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Chapter 10. External Control of Long-Term Care
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  1. Chapter 10. External Control of Long-Term Care Long-Term Care: Managing Across the Continuum (Second Edition)

  2. Learning Objectives • Understand why there is need for external control and inherent problems • Discuss ways in which quality and cost are controlled, and by whom • Identify and discuss the respective roles of federal and state governments • Understand which individual practitioners are subject to control, and by whom • Identify and define nongovernment controls, such as accreditation and certification

  3. Government Regulation of Providers • Regulation of quality • Regulation of payment (cost)

  4. Government Regulation of Quality • Quality measurements: • Process measures • Structure measures • Outcomes measures

  5. Who Regulates? • Federal government • State government • Local government

  6. Government Regulation of Payment • “Reasonable costs” • Prospective payment system (PPS) • Channeling funds to come types of providers to influence service delivery patterns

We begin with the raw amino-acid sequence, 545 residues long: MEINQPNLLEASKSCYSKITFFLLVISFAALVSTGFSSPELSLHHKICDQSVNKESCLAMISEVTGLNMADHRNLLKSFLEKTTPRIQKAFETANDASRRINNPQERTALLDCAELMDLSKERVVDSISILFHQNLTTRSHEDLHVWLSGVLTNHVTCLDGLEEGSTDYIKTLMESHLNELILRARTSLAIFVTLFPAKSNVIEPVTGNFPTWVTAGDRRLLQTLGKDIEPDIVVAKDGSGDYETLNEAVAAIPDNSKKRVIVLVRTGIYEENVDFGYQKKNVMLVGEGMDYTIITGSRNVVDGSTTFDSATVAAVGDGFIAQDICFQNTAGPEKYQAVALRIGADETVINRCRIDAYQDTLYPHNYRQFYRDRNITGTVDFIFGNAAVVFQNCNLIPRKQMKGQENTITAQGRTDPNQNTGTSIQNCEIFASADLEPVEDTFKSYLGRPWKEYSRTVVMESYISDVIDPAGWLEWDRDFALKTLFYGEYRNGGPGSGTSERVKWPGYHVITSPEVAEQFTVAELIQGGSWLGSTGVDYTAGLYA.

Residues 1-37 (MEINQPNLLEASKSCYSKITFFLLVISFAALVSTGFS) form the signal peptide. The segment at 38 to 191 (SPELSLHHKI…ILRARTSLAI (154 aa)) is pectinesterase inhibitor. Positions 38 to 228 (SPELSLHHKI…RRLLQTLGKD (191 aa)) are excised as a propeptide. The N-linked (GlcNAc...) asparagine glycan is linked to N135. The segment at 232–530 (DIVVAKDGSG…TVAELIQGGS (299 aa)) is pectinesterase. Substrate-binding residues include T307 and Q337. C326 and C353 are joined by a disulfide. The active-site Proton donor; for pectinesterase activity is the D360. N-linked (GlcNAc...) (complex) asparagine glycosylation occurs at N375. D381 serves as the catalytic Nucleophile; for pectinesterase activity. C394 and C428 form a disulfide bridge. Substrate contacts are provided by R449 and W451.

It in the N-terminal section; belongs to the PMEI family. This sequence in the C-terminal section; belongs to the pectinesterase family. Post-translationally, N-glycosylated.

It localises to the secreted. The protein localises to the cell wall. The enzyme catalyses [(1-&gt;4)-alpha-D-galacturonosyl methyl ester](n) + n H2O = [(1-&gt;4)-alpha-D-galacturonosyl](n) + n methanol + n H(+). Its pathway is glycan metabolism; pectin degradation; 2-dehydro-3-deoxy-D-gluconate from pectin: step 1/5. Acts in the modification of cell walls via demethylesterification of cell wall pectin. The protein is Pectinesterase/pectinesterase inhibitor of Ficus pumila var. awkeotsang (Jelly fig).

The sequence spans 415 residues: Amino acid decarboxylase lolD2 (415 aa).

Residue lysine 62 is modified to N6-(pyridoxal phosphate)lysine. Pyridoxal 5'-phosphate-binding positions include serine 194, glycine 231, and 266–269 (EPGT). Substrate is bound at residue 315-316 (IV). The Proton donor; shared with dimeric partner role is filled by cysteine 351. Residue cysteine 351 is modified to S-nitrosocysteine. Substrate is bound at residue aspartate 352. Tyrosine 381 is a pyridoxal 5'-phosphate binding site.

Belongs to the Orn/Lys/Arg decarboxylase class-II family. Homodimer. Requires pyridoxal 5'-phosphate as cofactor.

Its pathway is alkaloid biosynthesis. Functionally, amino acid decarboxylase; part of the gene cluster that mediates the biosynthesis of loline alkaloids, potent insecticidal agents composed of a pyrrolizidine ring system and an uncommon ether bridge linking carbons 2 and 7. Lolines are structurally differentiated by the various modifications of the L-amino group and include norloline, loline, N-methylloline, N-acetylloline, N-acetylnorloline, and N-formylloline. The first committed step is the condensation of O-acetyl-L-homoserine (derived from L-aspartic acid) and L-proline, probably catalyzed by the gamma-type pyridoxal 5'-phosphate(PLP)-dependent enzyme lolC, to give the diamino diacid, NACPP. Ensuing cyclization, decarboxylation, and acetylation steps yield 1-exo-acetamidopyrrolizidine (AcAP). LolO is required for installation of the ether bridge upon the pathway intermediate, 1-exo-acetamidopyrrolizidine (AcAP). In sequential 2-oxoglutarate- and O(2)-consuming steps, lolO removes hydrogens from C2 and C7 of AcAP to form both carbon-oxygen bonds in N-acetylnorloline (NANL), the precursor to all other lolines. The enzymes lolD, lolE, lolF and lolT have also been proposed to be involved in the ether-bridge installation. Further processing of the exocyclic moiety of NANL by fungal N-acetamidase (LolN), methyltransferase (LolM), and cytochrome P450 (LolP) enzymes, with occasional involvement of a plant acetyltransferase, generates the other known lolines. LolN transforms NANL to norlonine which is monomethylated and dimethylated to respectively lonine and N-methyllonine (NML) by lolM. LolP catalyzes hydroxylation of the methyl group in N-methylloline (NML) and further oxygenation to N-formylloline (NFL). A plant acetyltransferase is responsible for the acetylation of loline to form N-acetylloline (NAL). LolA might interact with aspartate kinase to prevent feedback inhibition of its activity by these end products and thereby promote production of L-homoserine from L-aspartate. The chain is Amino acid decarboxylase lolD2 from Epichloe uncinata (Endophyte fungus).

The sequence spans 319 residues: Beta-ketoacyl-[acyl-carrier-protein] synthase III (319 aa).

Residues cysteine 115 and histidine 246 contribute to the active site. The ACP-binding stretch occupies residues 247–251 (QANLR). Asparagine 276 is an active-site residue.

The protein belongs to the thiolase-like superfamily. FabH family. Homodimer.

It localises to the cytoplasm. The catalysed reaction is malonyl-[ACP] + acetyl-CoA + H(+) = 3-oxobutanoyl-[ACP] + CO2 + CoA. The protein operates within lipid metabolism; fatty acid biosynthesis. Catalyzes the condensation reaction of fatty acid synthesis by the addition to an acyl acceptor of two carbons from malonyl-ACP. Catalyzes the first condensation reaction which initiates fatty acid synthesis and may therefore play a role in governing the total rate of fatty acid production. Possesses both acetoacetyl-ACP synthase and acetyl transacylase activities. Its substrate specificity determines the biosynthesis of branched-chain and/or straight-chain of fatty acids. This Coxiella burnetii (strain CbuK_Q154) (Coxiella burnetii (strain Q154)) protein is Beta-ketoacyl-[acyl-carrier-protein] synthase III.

7. HIPAA • Health Insurance Portability and Accountability Act: • Consumer access to health insurance • Privacy of health care data • Standardization and efficiency

  8. Other Regulations • Employee protection (EEOC, OSHA, FLSA) • Life safety • Tax codes

  9. Government Licensure of Individuals • Health care professionals (MD, RN) • Long-term care practitioners (CNA) • Long-term care administrators

  10. Confusing Administrator Licensing Regulations • Efforts to resolve the fragmentation and confusion: • NAB • Pew Commission • State licensing boards

  11. Pros and Cons of Regulation • Pros: • Need to protect consumers • Their decisions not always rational • They are vulnerable • Access to services is inequitable • Need to protect those who pay

  12. Pros and Cons of Regulation • Cons: • Consumers can make good decisions if given good information • Regulation lowers care to common level • Regulations stifle innovation • Regulations are confusing, contradictory

  13. Problems with Uncoordinated Regulations • Created at different times, by different entities • Often conflict • Reliant on documentation • Expensive duplication of documentation

  14. Policy Issues • Balancing regulation and innovation • Shifting focus to the consumer • Management of care

  15. Private Control Mechanisms:Accreditation • Voluntary • JCAHO, CARF, NCQA • Measure against optimal standards, not minimally-acceptable levels • Give provider prestige, stamp of approval

  16. Certification of Individuals • Comparable to accreditation of organizations • Professionals, administrators • Certified by professional organizations • Gives prestige, proof of competency

  17. In Summary: • Long-term care provider organizations and staff are regulated by various government agencies, and may also be accredited or certified by private organizations. Regulations are necessary, but are often fragmented and uncoordinated, causing problems for both providers and consumers.